Town of North Elba and Village of Lake Placid hold cannabis information session
In March, New York state’s marijuana Regulation and Taxation Act went into effect, allowing medicinal and adult recreational use of cannabis. All municipalities must now decide whether to allow dispensaries or on-site pot lounges in their communities. The Town of North Elba and village of Lake Placid held an informational session on the law Wednesday.
Lake Placid and North Elba officials invited the author of “A Town’s Official Guide to Cannabis,” Sara Brancatella from the New York Association of Towns, to lead an information session on what town and local governments are allowed to do as New York allows marijuana sales.
Lake Placid Mayor Art Devlin began the Zoom meeting stressing that it was not a formal public hearing.
“We are here today for a public information session to discuss whether the village and town should allow cannabis dispensaries and/or onsite consumption lounges. Keep in mind this is not a discussion on if cannabis should be legal. That decision was made in New York state on March 31st.”
Association of Towns Legislative Director Brancatella presented an overview of the law and options for municipalities. She said the new law is broad ranging and she focused on the role of local governments.
“The regulation of cannabis it is regulated from soup to nuts. And you have to have a license at each different stage of the procedure from cultivating to the end result of selling to the consumer. So I think under Article 3 there are actually 11 different types of licenses," Brancatella explains. "Retail dispensaries and onsite consumption those are the only two where your town or village has any authority. They are expressly preempted by the state from regulating in relation to any other type of license. That means that the state has said in the legislation that your town or village cannot adopt any local laws, any regulations, any local rules on any other type of thing.”
Brancatella explained that the town and/or village is allowed to adopt local laws opting out of retail and consumption sites.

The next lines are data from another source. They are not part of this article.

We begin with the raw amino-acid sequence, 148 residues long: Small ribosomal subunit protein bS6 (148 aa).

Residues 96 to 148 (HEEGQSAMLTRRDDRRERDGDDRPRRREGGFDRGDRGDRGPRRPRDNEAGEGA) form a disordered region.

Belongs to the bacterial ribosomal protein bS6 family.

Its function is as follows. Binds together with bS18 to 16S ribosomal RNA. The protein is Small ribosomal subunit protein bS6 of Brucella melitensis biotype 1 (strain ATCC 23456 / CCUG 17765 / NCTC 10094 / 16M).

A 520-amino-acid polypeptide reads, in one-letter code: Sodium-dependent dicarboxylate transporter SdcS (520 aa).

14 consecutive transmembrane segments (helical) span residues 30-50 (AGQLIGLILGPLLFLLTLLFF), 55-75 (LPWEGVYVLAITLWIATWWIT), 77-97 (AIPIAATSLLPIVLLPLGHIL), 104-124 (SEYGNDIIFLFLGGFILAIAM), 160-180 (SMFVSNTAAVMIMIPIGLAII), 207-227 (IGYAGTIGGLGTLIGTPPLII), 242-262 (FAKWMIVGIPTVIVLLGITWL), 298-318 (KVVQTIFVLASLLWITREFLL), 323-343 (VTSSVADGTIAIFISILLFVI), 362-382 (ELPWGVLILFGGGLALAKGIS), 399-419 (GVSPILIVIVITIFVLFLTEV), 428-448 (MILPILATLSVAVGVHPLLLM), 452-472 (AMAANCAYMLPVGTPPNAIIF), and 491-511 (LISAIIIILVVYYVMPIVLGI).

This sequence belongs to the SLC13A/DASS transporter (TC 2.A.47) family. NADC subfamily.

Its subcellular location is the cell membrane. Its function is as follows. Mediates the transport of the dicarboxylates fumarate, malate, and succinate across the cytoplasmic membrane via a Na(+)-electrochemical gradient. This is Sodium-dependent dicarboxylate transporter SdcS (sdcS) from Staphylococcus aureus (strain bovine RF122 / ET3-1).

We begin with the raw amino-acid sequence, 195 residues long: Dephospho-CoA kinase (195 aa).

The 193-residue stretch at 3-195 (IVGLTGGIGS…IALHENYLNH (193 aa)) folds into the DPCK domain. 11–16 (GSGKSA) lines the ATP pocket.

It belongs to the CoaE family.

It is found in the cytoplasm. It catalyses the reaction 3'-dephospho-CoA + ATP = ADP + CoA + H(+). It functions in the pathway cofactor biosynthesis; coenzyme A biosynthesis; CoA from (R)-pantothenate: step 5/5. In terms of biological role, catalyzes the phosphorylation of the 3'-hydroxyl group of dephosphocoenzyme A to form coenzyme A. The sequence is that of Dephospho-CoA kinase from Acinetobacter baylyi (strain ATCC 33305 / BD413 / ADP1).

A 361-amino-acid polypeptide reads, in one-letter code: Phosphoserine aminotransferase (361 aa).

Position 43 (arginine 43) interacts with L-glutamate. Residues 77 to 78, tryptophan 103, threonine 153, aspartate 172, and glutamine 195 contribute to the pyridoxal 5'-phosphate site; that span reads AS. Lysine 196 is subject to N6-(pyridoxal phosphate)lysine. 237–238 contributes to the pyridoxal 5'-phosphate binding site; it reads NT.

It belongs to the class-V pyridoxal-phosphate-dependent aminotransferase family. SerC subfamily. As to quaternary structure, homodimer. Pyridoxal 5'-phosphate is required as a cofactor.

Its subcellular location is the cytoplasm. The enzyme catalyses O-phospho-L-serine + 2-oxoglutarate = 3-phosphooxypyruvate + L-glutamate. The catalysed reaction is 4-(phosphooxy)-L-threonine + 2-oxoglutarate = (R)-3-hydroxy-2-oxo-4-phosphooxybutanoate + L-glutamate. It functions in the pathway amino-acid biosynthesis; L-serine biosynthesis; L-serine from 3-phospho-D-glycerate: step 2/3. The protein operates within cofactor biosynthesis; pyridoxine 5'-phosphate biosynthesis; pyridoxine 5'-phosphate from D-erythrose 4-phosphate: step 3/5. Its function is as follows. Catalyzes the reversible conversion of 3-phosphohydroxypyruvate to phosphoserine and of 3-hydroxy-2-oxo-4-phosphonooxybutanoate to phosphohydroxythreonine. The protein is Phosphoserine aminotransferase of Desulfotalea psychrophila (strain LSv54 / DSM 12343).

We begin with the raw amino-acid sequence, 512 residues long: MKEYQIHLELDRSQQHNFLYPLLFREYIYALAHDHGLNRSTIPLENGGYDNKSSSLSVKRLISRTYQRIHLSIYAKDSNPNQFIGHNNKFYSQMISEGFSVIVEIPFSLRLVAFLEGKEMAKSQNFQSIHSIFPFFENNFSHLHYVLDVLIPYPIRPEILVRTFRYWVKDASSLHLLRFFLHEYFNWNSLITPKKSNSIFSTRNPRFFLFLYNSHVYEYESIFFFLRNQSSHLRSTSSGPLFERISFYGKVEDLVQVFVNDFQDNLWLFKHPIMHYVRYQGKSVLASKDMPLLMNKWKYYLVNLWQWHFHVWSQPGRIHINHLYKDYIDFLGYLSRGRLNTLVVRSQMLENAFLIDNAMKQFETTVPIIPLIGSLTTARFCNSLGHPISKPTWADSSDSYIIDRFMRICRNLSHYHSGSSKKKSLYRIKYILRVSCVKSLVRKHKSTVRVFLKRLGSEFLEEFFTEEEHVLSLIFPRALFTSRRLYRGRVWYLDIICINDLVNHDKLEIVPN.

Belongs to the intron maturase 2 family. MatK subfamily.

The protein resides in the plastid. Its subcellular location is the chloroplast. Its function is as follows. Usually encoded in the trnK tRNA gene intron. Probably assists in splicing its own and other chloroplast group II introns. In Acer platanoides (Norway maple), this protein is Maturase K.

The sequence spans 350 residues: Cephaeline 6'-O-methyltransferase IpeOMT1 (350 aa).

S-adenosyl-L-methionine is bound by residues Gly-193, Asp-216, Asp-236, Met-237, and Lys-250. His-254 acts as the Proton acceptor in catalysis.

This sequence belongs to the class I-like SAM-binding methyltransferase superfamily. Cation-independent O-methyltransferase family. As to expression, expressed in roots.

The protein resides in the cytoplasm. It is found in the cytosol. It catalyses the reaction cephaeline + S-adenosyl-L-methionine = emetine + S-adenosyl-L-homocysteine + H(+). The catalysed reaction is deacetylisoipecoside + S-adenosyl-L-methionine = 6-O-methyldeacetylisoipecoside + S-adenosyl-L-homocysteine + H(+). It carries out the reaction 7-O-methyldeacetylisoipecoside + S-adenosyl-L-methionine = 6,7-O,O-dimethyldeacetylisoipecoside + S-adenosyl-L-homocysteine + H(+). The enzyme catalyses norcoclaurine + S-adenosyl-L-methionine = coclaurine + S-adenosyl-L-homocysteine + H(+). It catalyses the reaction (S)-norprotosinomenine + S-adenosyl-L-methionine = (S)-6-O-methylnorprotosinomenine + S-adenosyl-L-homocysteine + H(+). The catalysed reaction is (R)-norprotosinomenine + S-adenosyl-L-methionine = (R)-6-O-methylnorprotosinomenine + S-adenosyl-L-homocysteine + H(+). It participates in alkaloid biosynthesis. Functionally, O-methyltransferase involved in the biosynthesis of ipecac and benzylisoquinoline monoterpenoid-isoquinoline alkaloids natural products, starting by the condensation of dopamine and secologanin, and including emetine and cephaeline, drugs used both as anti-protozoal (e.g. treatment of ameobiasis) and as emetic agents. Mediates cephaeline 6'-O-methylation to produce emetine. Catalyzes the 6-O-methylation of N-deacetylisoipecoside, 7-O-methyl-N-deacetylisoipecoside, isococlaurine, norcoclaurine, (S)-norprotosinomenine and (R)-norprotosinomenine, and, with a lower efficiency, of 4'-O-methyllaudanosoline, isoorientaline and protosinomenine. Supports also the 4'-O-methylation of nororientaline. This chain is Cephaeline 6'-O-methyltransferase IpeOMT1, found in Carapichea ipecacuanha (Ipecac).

“If the town adopts a local law opting out it is only going to be applicable in that area of the town that lies outside the village. The village has the authority to make its own determination. So if the town ops out but the village does not adopt a local law opting out then the opt out only applies in the town outside of the village," said Brancatella. "Technically you don’t have to opt in. You don’t have to do anything if you want to allow establishments to operate within your jurisdiction. It’s only when you don’t want a retail dispensary or an onsite consumption site that you have to adopt this local law.”
A number of questions came in via Zoom. Some asked about limits on the number of cannabis stores or whether a town can opt back in if it opts out.
During public comments Lake Placid Central School Superintendent Tim Seymour expressed a number of concerns.
“Retail dispensaries pose unique challenges to schools. In addition to normalizing the use of recreational drugs products sold in dispensaries are designed to be appealing to young adults and children. The law limits the location of dispensaries and consumption sites to 500 feet or greater from school but given the walkability of large areas within the district catchment this distance does not seem adequate or suitable to act as a meaningful deterrent in promoting the consumption of or purchase of marijuana in the community.”
Public comments are being accepted by email by the North Elba Community Development Director at hbreen@ northelba.org until October 8th